Landscaping with dogs: it can be done!

dog digging

Are you tired of looking out your back patio door to see holes, flattened plants or brown spots all over your lawn? Many home owners have trouble with pets destroying their landscapes. It can be very frustrating as a home owner constantly repairing irrigation line, cleaning up plants and patio furniture my three dogs have destroyed, but I can’t get rid of my dogs—they are my kids. I have finally beaten them at their own game, although it’s taking a lot of back-breaking effort, not to mention time and money.

I have tried numerous ways to keep them safe while keeping my yard intact while I’m at work. One of the most important things to remember is that “a bored dog is a destructive dog.” Dogs need an area to do dog things such as dig, chase each other, or play with toys.

When I first bought my house the backyard was all dirt, but looking at dirt gets old very quickly. As I began to develop a few design ideas I always had my dogs in the back of my mind. Getting my design right the first time took some very careful planning. Dog runs don’t have to be eyesores. I built a dog run on the east side of the backyard so my dogs would have morning sun and afternoon shade. I originally made the fence out of horse wire and 4′ cedar posts, but one of my dogs kept getting out and touring the neighborhood while I was at work. I decided to build a solid 6′ cedar fence. Since I put up the new fence I have not had to retrieve my dog from the pound.

Inside the dog run I put about 4″ of gray crusher fines to give them a nice soft area for fun and games. It’s also important to give them a bathroom area. I waited about two days to see which area they chose and moved the dog houses and water bowl accordingly. Keep in mind dogs need shade so they don’t get sunburned, and have a cool place to sleep during the summer months.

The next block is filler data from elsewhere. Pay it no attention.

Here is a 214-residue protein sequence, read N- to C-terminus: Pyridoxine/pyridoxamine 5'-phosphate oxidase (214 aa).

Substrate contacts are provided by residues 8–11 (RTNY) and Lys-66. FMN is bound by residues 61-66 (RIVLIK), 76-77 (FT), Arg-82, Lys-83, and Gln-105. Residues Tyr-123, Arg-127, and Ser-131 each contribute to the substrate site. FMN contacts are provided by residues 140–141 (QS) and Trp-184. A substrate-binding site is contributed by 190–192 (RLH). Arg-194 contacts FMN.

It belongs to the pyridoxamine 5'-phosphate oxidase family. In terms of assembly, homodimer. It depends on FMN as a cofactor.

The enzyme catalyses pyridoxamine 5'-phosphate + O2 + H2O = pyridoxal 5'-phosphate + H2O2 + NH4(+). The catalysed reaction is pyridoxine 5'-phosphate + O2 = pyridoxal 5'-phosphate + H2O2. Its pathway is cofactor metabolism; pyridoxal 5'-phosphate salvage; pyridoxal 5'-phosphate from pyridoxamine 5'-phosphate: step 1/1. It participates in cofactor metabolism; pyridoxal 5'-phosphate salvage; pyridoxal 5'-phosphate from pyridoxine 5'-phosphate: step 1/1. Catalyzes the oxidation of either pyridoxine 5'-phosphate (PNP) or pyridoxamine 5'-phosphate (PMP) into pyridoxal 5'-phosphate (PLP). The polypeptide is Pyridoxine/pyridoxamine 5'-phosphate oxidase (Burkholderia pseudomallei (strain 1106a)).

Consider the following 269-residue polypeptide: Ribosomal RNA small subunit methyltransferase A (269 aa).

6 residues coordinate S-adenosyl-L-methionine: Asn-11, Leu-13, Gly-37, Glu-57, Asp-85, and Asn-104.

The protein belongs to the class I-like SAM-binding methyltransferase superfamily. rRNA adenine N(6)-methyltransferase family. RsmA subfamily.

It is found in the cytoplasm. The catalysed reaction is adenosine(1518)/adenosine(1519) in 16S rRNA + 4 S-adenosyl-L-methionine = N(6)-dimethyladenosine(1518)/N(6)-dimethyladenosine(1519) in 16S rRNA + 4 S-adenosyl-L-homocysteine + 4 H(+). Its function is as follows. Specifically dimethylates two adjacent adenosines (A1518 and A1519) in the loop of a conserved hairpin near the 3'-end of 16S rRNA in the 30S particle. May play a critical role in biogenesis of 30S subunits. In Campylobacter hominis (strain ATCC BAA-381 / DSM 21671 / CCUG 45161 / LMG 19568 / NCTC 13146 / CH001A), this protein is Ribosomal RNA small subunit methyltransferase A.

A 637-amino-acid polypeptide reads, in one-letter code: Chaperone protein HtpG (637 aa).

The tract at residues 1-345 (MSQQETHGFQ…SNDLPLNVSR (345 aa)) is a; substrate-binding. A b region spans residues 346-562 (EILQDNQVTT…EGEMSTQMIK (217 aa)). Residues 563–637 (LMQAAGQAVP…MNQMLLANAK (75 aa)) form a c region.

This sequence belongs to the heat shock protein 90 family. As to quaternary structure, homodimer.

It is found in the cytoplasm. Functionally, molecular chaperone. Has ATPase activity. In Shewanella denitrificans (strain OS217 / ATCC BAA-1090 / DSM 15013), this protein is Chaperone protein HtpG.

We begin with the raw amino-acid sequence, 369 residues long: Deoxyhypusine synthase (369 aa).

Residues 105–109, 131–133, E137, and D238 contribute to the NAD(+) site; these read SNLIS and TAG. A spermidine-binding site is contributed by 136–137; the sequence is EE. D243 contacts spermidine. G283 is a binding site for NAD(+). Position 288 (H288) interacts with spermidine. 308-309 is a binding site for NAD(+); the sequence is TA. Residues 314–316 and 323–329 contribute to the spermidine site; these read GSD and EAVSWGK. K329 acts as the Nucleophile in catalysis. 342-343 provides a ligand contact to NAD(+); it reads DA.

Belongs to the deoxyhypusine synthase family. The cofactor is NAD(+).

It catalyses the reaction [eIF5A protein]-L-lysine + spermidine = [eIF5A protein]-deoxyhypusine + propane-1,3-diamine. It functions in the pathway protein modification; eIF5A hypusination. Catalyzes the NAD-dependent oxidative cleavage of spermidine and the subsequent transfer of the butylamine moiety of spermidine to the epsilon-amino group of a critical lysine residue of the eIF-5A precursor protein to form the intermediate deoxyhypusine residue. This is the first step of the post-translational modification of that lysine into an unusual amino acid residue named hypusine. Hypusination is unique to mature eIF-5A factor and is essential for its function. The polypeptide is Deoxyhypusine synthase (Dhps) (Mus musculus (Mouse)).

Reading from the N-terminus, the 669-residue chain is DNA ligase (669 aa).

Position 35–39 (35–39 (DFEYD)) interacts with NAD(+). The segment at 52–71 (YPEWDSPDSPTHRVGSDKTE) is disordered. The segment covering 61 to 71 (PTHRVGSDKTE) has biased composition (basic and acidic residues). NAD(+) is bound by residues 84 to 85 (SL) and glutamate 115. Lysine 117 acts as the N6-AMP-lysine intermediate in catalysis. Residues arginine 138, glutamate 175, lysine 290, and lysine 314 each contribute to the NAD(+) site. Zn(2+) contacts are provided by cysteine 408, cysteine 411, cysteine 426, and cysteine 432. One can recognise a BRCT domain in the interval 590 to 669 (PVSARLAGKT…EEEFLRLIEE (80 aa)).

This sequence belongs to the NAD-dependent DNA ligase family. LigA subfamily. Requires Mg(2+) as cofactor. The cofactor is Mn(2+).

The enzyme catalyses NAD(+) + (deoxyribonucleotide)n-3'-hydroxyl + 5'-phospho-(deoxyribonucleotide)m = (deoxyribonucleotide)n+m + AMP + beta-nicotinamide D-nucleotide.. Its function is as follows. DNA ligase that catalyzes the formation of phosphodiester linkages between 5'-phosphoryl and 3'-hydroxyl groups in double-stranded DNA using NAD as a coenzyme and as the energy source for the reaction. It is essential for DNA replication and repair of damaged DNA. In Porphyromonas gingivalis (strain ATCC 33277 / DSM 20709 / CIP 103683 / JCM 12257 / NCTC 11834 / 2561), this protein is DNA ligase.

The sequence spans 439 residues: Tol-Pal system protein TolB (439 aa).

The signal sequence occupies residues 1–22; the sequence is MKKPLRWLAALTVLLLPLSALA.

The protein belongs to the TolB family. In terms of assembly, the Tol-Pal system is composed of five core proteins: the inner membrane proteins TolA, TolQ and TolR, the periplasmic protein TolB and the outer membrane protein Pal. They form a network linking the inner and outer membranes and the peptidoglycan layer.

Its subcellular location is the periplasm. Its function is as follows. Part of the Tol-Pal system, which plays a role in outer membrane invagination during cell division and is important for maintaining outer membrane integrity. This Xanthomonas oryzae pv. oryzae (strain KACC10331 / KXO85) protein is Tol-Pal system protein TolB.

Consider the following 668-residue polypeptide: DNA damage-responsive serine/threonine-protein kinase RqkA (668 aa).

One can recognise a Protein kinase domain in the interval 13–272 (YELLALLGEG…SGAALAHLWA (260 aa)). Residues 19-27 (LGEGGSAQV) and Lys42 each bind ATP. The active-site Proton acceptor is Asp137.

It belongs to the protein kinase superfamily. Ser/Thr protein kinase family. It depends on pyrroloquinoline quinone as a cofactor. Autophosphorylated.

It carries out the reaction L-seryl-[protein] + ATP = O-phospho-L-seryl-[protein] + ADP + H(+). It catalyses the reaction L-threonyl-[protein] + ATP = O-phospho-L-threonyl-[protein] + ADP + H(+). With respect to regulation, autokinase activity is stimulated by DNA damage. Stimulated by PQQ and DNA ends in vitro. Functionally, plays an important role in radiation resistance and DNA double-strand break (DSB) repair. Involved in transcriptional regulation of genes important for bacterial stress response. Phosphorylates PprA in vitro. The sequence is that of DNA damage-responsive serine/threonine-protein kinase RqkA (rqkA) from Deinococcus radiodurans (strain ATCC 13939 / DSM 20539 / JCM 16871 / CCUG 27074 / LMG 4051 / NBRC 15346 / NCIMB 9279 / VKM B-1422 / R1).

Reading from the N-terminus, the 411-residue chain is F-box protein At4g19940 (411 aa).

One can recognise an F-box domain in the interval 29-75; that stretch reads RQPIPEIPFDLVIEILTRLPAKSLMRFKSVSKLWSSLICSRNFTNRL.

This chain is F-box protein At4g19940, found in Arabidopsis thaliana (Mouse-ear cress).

After I had a place for the dogs while I’m at work, I designed the rest of the yard. I would have loved grass, but I knew grass would never stand a chance with three dogs, so that idea was thrown out. I used a combination of gravels ranging from crusher fines to cobblestone. Dogs do not like to walk on cobblestone or fractured rock, although they will if that’s the only choice. It’s possible to control your dog’s path around your yard. Most dogs will walk on the path with the least resistance.

Using mass plantings and cactus can also be a way to control your dogs traveling paths. Dogs are very curious animals, and will explore any new items in their yards. Some items they find more appealing than others. Landscaping with dogs is really about trial and error, and observation. Observing your dog’s patterns, personality and habits is the best way to take control of the situation.

There are many different dog breeds. If you are considering getting a dog, doing a little research on which breed is best for you and your landscape is a great idea. If you want to improve your backyard, a comprehensive plan from a qualified landscape designer can take your dog’s needs and habits into consideration for a more enjoyable backyard, and a happier dog.